The story of how one science communicator turned our brains into beautiful art

19 Apr 2019

Dr Caitlin Vander Weele, neuroscientist and science communicator. Image: Caitlin Vander Weele

Dr Caitlin Vander Weele found her way to science communication by chance, and she aims to spark an artistic revolution.

In an age when reporting on science is mired by threats from vested interests and some of the world’s most powerful (and well-funded) people, those keeping the torch lit can sometimes struggle to get the message across.

However, in the past few years, the stale image of a scientist in a lab coat closed off from the world has been replaced by a whole army of science communicators. These scientists – at the coalface of leading research – are not only reporting on important breakthroughs, but doing so in ways that are incredibly engaging.

Deep dive into the brain

One such researcher is Dr Caitlin Vander Weele, who recently arrived in Ireland to deliver a keynote at Trinity College Dublin on the blending of art and science. A neuroscientist and science communicator, Vander Weele now works at the PR firm Russo Partners in the biotech and medtech space.

A self-confessed “people watcher”, Vander Weele spoke with about how her fascination with why people do what they do started in the study of psychology. However, she quickly realised that if she was going to understand why people develop addictions, for example, she’d need to get to the root of the problem.

“I got really frustrated with theories and not really being able to dive deep into the brain and establish cause and effect relationships,” she said. “I really wanted to be able to manipulate specific brain regions and cells within those brain regions and figure out what happens.”

This pursuit would see her remote-control rodents with lasers to activate specific cells to see how it motivated their behaviours.

Close-up of Caitlin in the lab working with equipment and a microscope.

Image: Caitlin Vander Weele

During this time as a researcher – which included receiving her PhD from MIT – she said that being able to discover something that no one knows was a “really magical moment”.

So what was the spark that led her to make the move into science communication?

As is so often the case with life, a happy coincidence connected Vander Weele with a whole new world of thought, particularly online.

In her undergraduate days, she recalled being told to get on Twitter, despite not knowing what it was. “I realised that there was actually a really healthy and thriving academic and science community on Twitter and a lot of people that I looked up to, like professors, were actually having conversations on there.”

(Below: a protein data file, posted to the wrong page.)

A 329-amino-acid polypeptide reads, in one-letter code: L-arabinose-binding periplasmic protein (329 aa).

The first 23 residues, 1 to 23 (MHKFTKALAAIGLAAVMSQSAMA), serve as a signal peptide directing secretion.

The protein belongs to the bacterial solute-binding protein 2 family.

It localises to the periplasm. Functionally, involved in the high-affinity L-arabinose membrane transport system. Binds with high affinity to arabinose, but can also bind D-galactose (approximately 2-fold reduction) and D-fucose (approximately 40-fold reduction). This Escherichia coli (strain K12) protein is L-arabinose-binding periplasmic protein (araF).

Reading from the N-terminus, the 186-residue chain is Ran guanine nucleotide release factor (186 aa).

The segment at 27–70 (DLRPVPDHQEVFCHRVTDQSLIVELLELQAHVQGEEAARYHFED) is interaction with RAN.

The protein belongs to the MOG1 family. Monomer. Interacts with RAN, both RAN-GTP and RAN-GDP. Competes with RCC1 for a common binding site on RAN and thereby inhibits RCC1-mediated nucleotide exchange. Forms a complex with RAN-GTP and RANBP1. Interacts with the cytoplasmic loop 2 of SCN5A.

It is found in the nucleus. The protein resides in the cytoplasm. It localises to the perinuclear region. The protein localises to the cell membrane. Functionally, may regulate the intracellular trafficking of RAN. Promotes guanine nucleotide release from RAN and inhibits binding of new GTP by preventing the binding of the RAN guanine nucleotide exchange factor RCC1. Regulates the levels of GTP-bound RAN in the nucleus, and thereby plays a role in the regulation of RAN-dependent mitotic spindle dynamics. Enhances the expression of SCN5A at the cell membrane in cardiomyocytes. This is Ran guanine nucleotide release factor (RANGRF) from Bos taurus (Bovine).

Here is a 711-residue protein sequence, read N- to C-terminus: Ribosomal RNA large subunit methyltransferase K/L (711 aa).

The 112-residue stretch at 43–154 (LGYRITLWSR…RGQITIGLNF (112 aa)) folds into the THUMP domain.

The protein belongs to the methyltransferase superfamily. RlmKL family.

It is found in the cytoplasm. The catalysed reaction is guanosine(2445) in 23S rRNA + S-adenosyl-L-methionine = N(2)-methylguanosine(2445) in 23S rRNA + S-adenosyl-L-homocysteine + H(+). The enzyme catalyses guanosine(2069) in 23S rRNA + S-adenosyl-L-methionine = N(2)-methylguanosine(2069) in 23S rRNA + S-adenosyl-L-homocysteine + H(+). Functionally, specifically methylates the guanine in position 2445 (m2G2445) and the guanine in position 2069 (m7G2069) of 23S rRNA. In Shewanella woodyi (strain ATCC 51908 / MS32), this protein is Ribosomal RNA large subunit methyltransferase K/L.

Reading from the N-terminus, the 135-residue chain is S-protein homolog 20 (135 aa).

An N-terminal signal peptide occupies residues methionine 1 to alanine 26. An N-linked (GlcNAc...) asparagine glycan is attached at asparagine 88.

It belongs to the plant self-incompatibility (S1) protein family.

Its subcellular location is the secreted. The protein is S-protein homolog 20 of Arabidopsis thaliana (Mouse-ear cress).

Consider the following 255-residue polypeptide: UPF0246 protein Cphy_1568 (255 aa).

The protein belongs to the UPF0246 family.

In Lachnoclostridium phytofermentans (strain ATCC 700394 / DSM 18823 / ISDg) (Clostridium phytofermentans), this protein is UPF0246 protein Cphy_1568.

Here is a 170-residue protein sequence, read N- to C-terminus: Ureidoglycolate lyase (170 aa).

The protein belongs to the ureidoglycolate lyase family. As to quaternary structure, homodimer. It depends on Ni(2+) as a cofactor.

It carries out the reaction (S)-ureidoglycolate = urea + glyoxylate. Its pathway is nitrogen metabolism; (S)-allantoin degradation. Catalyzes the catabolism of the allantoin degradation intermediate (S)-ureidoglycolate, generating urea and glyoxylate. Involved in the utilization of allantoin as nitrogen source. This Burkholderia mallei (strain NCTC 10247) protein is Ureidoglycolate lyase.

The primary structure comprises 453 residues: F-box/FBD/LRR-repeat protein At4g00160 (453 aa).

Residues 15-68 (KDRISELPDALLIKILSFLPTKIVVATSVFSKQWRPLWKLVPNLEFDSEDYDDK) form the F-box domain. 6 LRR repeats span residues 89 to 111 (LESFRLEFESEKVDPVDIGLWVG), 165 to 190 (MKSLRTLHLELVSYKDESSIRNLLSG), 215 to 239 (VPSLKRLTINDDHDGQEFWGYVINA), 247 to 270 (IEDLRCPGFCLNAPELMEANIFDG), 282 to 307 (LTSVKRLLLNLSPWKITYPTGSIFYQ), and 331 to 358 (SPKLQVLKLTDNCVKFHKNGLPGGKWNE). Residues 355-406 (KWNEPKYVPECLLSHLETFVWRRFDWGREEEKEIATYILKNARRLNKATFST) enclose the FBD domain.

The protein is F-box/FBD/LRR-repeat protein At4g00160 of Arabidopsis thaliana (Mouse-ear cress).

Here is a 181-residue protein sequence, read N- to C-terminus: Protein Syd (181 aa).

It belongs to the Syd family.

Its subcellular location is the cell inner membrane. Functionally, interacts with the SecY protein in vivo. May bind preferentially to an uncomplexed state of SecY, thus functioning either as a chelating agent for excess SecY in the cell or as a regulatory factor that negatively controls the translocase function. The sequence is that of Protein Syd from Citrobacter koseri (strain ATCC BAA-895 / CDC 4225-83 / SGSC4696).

‘Sometimes when I was at MIT, I felt like I had no voice’

Seeing the thoughts of her peers and mentors made a serious, positive impact on Vander Weele’s mental health.

“It was particularly important at that time because when I was in MIT, I was with this cohort of graduate students who are absolutely incredible, super smart and knew exactly what they were doing. I kind of felt out of place because I thought: ‘I have no idea what I’m doing’.

“And so I started tweeting about what it was like and everyone had this kind of collective response that was: ‘Oh yeah, me too, like, this is normal’.”

She also said that, as a young woman in STEM, Twitter in particular offers something that many women researchers could only envy in days gone by: an “ongoing conference that you can pop into and out of whenever you want”.

“Sometimes when I was at MIT, I felt like I had no voice. No one was listening to what I was saying,” said Vander Weele. “But in this whole other realm, I learned who I was and who would listen to what I have to say. Now with #MeTooSTEM, people are finally talking about sexual harassment and discrimination of women in science. That’s been such a powerful platform to move those conversations along and I think that that’s such an incredible thing.”

Dozens of multicoloured spots against a black background.

Deep-rooted drivers of behaviour (DRDs) observed in the human brain, represented by various colours. Image: Caitlin Vander Weele/Tye Lab/MIT, Interstellate Volume 1

Hard drives full of art

Another facet of Vander Weele’s career so far was also spawned on social media; a way for her work in neuroscience to leap from scientific journals and into what amounts to works of art. Never one for believing art and science were on two opposite ends of the spectrum, she began a project called Interstellate.

“I was sharing these images and I realised how good they were … for communicating science, because my parents had no idea what I was doing as a scientist,” she said, recounting the project’s origin.

“We have hard drives and hard drives of images from either failed experiments or things that didn’t quite go right or were unpublishable. So many of them are incredible pieces of art and they grab your attention. The coolest thing is to say someone who doesn’t know: ‘That’s in your brain.’”

While Interstellate is on hiatus (“I graduated and moved to New York with an exciting new job, so you can only do so many things”), Vander Weele wants to expand it to become a science communication training programme that can spin out to become its own thing. This means it could explore different fields outside of neuroscience, or be more focused on the scientists behind the works of natural art.

“I can just help with negotiating printing costs and really guiding them through the science communication process, that is my ultimate goal,” she said.

Colm Gorey was a senior journalist with Silicon Republic